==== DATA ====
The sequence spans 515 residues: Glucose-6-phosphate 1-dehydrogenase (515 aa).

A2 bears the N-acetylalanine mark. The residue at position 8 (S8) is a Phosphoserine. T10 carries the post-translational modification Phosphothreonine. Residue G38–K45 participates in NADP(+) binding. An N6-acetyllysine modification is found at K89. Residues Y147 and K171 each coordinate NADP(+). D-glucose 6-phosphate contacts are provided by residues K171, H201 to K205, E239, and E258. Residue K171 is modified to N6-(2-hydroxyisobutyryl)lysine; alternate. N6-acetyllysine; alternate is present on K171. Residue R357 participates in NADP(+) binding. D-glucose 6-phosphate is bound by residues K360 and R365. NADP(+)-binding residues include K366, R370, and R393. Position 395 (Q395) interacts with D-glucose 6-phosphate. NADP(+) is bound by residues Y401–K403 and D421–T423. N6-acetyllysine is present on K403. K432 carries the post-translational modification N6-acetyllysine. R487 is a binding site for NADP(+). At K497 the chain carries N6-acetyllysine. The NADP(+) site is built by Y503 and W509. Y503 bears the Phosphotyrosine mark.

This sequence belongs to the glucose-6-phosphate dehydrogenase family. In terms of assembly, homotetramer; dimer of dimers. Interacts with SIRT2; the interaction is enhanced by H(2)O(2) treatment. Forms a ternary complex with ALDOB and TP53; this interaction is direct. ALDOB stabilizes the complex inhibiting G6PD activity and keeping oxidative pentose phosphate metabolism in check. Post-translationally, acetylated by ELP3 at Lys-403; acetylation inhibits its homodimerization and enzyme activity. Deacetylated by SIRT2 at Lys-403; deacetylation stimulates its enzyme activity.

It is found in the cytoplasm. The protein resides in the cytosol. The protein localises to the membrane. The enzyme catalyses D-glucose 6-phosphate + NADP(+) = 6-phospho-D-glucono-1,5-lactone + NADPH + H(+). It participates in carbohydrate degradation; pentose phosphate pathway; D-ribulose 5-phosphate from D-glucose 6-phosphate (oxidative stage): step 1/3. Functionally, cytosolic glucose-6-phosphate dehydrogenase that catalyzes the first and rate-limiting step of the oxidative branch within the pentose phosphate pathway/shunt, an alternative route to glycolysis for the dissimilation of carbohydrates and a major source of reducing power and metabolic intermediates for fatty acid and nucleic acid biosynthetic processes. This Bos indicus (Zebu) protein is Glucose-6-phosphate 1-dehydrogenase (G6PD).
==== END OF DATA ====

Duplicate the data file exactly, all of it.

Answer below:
The sequence spans 515 residues: Glucose-6-phosphate 1-dehydrogenase (515 aa).

A2 bears the N-acetylalanine mark. The residue at position 8 (S8) is a Phosphoserine. T10 carries the post-translational modification Phosphothreonine. Residue G38–K45 participates in NADP(+) binding. An N6-acetyllysine modification is found at K89. Residues Y147 and K171 each coordinate NADP(+). D-glucose 6-phosphate contacts are provided by residues K171, H201 to K205, E239, and E258. Residue K171 is modified to N6-(2-hydroxyisobutyryl)lysine; alternate. N6-acetyllysine; alternate is present on K171. Residue R357 participates in NADP(+) binding. D-glucose 6-phosphate is bound by residues K360 and R365. NADP(+)-binding residues include K366, R370, and R393. Position 395 (Q395) interacts with D-glucose 6-phosphate. NADP(+) is bound by residues Y401–K403 and D421–T423. N6-acetyllysine is present on K403. K432 carries the post-translational modification N6-acetyllysine. R487 is a binding site for NADP(+). At K497 the chain carries N6-acetyllysine. The NADP(+) site is built by Y503 and W509. Y503 bears the Phosphotyrosine mark.

This sequence belongs to the glucose-6-phosphate dehydrogenase family. In terms of assembly, homotetramer; dimer of dimers. Interacts with SIRT2; the interaction is enhanced by H(2)O(2) treatment. Forms a ternary complex with ALDOB and TP53; this interaction is direct. ALDOB stabilizes the complex inhibiting G6PD activity and keeping oxidative pentose phosphate metabolism in check. Post-translationally, acetylated by ELP3 at Lys-403; acetylation inhibits its homodimerization and enzyme activity. Deacetylated by SIRT2 at Lys-403; deacetylation stimulates its enzyme activity.

It is found in the cytoplasm. The protein resides in the cytosol. The protein localises to the membrane. The enzyme catalyses D-glucose 6-phosphate + NADP(+) = 6-phospho-D-glucono-1,5-lactone + NADPH + H(+). It participates in carbohydrate degradation; pentose phosphate pathway; D-ribulose 5-phosphate from D-glucose 6-phosphate (oxidative stage): step 1/3. Functionally, cytosolic glucose-6-phosphate dehydrogenase that catalyzes the first and rate-limiting step of the oxidative branch within the pentose phosphate pathway/shunt, an alternative route to glycolysis for the dissimilation of carbohydrates and a major source of reducing power and metabolic intermediates for fatty acid and nucleic acid biosynthetic processes. This Bos indicus (Zebu) protein is Glucose-6-phosphate 1-dehydrogenase (G6PD).